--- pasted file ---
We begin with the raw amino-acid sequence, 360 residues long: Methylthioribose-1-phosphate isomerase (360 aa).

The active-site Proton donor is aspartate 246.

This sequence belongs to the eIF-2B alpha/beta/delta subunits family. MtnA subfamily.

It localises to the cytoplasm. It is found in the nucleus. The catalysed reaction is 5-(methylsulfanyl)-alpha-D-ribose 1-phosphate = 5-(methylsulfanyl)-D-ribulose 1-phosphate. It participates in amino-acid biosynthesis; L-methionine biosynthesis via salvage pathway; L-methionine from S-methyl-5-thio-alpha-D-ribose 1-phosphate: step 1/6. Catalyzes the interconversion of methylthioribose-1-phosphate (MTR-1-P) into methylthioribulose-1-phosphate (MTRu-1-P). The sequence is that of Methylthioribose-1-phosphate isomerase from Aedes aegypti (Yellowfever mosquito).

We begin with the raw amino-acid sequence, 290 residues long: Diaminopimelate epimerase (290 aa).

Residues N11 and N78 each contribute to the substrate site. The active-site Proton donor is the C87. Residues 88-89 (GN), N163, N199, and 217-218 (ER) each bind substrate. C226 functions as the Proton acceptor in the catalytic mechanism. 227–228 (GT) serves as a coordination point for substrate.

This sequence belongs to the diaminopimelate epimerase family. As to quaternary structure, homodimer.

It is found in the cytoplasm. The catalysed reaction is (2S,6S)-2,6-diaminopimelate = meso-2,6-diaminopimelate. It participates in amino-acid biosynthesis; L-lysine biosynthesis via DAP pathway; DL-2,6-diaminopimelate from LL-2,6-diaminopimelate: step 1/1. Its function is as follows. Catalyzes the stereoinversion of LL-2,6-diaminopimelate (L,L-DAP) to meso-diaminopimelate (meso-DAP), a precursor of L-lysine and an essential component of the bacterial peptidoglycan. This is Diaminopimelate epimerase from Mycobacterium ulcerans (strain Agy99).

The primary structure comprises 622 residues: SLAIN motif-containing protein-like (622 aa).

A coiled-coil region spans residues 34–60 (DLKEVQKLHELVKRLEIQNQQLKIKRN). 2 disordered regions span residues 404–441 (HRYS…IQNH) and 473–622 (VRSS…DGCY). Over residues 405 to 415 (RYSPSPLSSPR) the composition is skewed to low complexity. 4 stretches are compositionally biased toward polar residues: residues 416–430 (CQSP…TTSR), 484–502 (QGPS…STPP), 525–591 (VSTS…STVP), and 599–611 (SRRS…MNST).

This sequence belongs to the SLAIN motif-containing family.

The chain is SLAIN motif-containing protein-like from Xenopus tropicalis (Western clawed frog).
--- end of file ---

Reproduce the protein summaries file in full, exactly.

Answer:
We begin with the raw amino-acid sequence, 360 residues long: Methylthioribose-1-phosphate isomerase (360 aa).

The active-site Proton donor is aspartate 246.

This sequence belongs to the eIF-2B alpha/beta/delta subunits family. MtnA subfamily.

It localises to the cytoplasm. It is found in the nucleus. The catalysed reaction is 5-(methylsulfanyl)-alpha-D-ribose 1-phosphate = 5-(methylsulfanyl)-D-ribulose 1-phosphate. It participates in amino-acid biosynthesis; L-methionine biosynthesis via salvage pathway; L-methionine from S-methyl-5-thio-alpha-D-ribose 1-phosphate: step 1/6. Catalyzes the interconversion of methylthioribose-1-phosphate (MTR-1-P) into methylthioribulose-1-phosphate (MTRu-1-P). The sequence is that of Methylthioribose-1-phosphate isomerase from Aedes aegypti (Yellowfever mosquito).

We begin with the raw amino-acid sequence, 290 residues long: Diaminopimelate epimerase (290 aa).

Residues N11 and N78 each contribute to the substrate site. The active-site Proton donor is the C87. Residues 88-89 (GN), N163, N199, and 217-218 (ER) each bind substrate. C226 functions as the Proton acceptor in the catalytic mechanism. 227–228 (GT) serves as a coordination point for substrate.

This sequence belongs to the diaminopimelate epimerase family. As to quaternary structure, homodimer.

It is found in the cytoplasm. The catalysed reaction is (2S,6S)-2,6-diaminopimelate = meso-2,6-diaminopimelate. It participates in amino-acid biosynthesis; L-lysine biosynthesis via DAP pathway; DL-2,6-diaminopimelate from LL-2,6-diaminopimelate: step 1/1. Its function is as follows. Catalyzes the stereoinversion of LL-2,6-diaminopimelate (L,L-DAP) to meso-diaminopimelate (meso-DAP), a precursor of L-lysine and an essential component of the bacterial peptidoglycan. This is Diaminopimelate epimerase from Mycobacterium ulcerans (strain Agy99).

The primary structure comprises 622 residues: SLAIN motif-containing protein-like (622 aa).

A coiled-coil region spans residues 34–60 (DLKEVQKLHELVKRLEIQNQQLKIKRN). 2 disordered regions span residues 404–441 (HRYS…IQNH) and 473–622 (VRSS…DGCY). Over residues 405 to 415 (RYSPSPLSSPR) the composition is skewed to low complexity. 4 stretches are compositionally biased toward polar residues: residues 416–430 (CQSP…TTSR), 484–502 (QGPS…STPP), 525–591 (VSTS…STVP), and 599–611 (SRRS…MNST).

This sequence belongs to the SLAIN motif-containing family.

The chain is SLAIN motif-containing protein-like from Xenopus tropicalis (Western clawed frog).